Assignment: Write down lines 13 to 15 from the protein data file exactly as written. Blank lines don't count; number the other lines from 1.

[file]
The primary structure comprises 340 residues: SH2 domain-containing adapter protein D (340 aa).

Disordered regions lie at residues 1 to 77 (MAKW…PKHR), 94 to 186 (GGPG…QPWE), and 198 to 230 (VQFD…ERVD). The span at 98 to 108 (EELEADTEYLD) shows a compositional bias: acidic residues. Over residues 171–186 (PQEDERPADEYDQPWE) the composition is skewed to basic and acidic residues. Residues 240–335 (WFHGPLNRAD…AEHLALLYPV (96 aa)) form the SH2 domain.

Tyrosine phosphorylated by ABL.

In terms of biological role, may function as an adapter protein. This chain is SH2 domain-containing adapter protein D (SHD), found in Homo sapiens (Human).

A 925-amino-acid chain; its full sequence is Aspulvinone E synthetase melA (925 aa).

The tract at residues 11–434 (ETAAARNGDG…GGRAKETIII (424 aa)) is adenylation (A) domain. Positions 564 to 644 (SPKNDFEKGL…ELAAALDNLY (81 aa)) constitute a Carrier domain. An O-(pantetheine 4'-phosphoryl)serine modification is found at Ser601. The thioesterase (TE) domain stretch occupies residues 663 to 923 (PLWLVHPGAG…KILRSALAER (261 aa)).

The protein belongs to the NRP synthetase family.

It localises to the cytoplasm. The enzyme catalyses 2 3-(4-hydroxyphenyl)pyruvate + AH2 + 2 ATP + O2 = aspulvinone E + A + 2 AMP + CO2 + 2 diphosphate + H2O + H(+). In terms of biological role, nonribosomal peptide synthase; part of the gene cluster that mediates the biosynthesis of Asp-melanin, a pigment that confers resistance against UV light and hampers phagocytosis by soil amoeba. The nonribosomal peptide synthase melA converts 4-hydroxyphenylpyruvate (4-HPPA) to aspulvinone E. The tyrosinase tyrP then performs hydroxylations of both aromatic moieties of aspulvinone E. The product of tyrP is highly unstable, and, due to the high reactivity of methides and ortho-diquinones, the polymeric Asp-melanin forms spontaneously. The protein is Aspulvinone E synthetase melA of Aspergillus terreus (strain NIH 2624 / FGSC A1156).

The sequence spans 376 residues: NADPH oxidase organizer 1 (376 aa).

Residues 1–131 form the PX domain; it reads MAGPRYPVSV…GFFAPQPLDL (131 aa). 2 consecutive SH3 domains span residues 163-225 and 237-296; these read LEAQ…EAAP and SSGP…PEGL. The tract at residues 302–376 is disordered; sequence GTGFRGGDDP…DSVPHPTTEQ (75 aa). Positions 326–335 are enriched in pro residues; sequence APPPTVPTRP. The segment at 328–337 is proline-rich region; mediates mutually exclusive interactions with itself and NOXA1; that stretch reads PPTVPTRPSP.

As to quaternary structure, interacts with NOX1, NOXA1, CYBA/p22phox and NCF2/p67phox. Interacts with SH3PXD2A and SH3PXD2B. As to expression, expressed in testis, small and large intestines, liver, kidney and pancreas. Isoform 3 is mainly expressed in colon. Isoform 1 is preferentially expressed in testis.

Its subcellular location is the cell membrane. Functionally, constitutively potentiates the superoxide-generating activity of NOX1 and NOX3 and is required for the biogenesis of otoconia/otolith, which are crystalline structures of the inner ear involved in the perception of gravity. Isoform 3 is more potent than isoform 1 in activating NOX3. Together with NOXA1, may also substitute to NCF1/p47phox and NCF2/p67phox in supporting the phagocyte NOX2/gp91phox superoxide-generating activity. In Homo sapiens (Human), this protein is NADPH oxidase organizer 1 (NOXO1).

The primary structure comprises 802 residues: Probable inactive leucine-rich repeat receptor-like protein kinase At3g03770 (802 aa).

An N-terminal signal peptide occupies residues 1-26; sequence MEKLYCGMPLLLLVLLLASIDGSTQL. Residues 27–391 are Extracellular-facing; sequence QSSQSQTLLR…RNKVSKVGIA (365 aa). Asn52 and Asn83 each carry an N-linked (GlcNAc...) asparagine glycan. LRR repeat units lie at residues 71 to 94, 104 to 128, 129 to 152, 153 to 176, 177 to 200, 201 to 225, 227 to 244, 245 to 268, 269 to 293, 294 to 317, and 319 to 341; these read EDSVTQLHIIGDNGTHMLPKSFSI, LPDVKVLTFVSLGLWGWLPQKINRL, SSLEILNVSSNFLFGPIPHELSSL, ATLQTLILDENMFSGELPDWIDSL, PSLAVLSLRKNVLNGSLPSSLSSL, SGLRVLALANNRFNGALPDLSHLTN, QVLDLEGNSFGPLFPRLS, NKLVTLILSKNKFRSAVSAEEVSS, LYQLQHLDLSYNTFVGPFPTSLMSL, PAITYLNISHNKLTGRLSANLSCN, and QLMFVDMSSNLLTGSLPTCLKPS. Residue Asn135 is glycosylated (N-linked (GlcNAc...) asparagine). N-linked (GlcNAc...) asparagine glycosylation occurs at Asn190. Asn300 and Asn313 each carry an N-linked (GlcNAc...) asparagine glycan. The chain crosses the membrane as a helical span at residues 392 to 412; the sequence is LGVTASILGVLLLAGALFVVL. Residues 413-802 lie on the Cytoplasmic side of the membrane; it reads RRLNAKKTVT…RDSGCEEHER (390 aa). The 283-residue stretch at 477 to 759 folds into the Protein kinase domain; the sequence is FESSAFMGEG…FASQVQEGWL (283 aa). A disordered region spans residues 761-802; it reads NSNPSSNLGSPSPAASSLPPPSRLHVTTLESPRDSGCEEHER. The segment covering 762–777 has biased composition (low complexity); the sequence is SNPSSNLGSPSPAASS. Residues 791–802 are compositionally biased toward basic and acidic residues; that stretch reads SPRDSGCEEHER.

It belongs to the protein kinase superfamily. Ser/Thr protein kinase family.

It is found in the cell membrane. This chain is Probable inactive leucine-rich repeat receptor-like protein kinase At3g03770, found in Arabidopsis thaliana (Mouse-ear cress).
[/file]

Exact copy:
The primary structure comprises 802 residues: Probable inactive leucine-rich repeat receptor-like protein kinase At3g03770 (802 aa).

An N-terminal signal peptide occupies residues 1-26; sequence MEKLYCGMPLLLLVLLLASIDGSTQL. Residues 27–391 are Extracellular-facing; sequence QSSQSQTLLR…RNKVSKVGIA (365 aa). Asn52 and Asn83 each carry an N-linked (GlcNAc...) asparagine glycan. LRR repeat units lie at residues 71 to 94, 104 to 128, 129 to 152, 153 to 176, 177 to 200, 201 to 225, 227 to 244, 245 to 268, 269 to 293, 294 to 317, and 319 to 341; these read EDSVTQLHIIGDNGTHMLPKSFSI, LPDVKVLTFVSLGLWGWLPQKINRL, SSLEILNVSSNFLFGPIPHELSSL, ATLQTLILDENMFSGELPDWIDSL, PSLAVLSLRKNVLNGSLPSSLSSL, SGLRVLALANNRFNGALPDLSHLTN, QVLDLEGNSFGPLFPRLS, NKLVTLILSKNKFRSAVSAEEVSS, LYQLQHLDLSYNTFVGPFPTSLMSL, PAITYLNISHNKLTGRLSANLSCN, and QLMFVDMSSNLLTGSLPTCLKPS. Residue Asn135 is glycosylated (N-linked (GlcNAc...) asparagine). N-linked (GlcNAc...) asparagine glycosylation occurs at Asn190. Asn300 and Asn313 each carry an N-linked (GlcNAc...) asparagine glycan. The chain crosses the membrane as a helical span at residues 392 to 412; the sequence is LGVTASILGVLLLAGALFVVL. Residues 413-802 lie on the Cytoplasmic side of the membrane; it reads RRLNAKKTVT…RDSGCEEHER (390 aa). The 283-residue stretch at 477 to 759 folds into the Protein kinase domain; the sequence is FESSAFMGEG…FASQVQEGWL (283 aa). A disordered region spans residues 761-802; it reads NSNPSSNLGSPSPAASSLPPPSRLHVTTLESPRDSGCEEHER. The segment covering 762–777 has biased composition (low complexity); the sequence is SNPSSNLGSPSPAASS. Residues 791–802 are compositionally biased toward basic and acidic residues; that stretch reads SPRDSGCEEHER.

It belongs to the protein kinase superfamily. Ser/Thr protein kinase family.